WELTERWEIGHT FIGHT: STEPHEN THOMPSON VS. GILBERT BURNS -- 11:42 PM ET

Gilbert Burns would not allow Stephen Thompson to fight his style.

Burns (20-4) continually forced Thompson (16-5, 1 NC) to the ground, earning himself a unanimous decision victory.

Every time the action picked up, Burns slowed it back down. Edwards connected on a spinning round kick in the third, and a brief brawl ensued until Burns brought the fight back to the mat. This was the type of approach Burns needed to ensure victory, and the win is a big one, putting him back in the victory column after dropping a title bout to reigning champ Kamaru Usman. With the win, Burns has now won seven of his past eight fights.

Usman looks unstoppable as champ, but the welterweight division is full of tough challengers. Colby Covington is the top-ranked opponent in the division, followed by Burns, who remains in contention with the win, and Leon Edwards. Thompson had won two fights in a row entering the bout, but the loss effectively removes him from the title picture.


HEAVYWEIGHT FIGHT: TAI TUIVASA VS. GREG HARDY -- 11:16 PM ET

Tai Tuivasa put together an outstanding finish against Greg Hardy, winning the fight via TKO in only 65 seconds.

Hardy (7-4, 1 NC) tagged Tuivasa (12-3), but Tuivasa then countered with a vicious left hook. It was over from that point, leading to a third straight win for Tuivasa. He should earn himself a top-10 opponent with that win.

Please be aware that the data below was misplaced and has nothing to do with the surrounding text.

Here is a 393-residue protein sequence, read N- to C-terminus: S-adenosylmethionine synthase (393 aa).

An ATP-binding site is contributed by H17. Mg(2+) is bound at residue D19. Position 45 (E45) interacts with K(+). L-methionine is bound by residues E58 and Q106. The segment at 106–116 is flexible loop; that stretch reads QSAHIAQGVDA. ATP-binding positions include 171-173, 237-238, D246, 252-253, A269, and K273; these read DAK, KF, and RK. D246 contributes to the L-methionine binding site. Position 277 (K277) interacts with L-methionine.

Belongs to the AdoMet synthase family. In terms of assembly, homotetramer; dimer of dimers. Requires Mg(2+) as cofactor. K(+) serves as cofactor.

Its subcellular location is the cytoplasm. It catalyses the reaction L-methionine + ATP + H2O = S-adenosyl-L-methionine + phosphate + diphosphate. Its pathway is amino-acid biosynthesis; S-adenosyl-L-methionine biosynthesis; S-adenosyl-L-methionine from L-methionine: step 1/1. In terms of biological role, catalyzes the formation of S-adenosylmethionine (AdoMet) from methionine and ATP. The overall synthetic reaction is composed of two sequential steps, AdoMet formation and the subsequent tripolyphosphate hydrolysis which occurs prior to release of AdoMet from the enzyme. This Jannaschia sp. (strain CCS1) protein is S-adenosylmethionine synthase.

This is Hardy’s second straight loss, and the defeat casts a shadow over his UFC future.


CATCHWEIGHT FIGHT: IRENE ALDANA VS. YANA KUNITSKAYA — 10:56 PM ET

Irene Aldana obliterated Yana Kunitskaya, ending the fight via TKO in the first round.

This was originally scheduled as a bantamweight fight, but Aldana (13-6) did not make weight, taking some of the momentum away from the bout—and costing her 30 percent of her fight purse. But it was never a contest, with Kunitskaya (14-6, 1 NC) unable to defend herself against Aldana’s boxing.

Following the victory, Aldana stated her intentions to one day win the women’s bantamweight title. But right now, there is still a great distance between reigning champ Amanda Nunes and every other single competitor in the division, including Aldana.


BANTAMWEIGHT FIGHT: SEAN O’MALLEY VS. KRIS MOUTINHO — 10:23 PM ET

Entering the fight as a more than minus-800 betting favorite, the odds were all in O’Malley’s favor.

And he delivered, winning the bout by TKO following a third-round referee stoppage. From start to finish, O’Malley’s combination of speed and power was too much for Moutinho.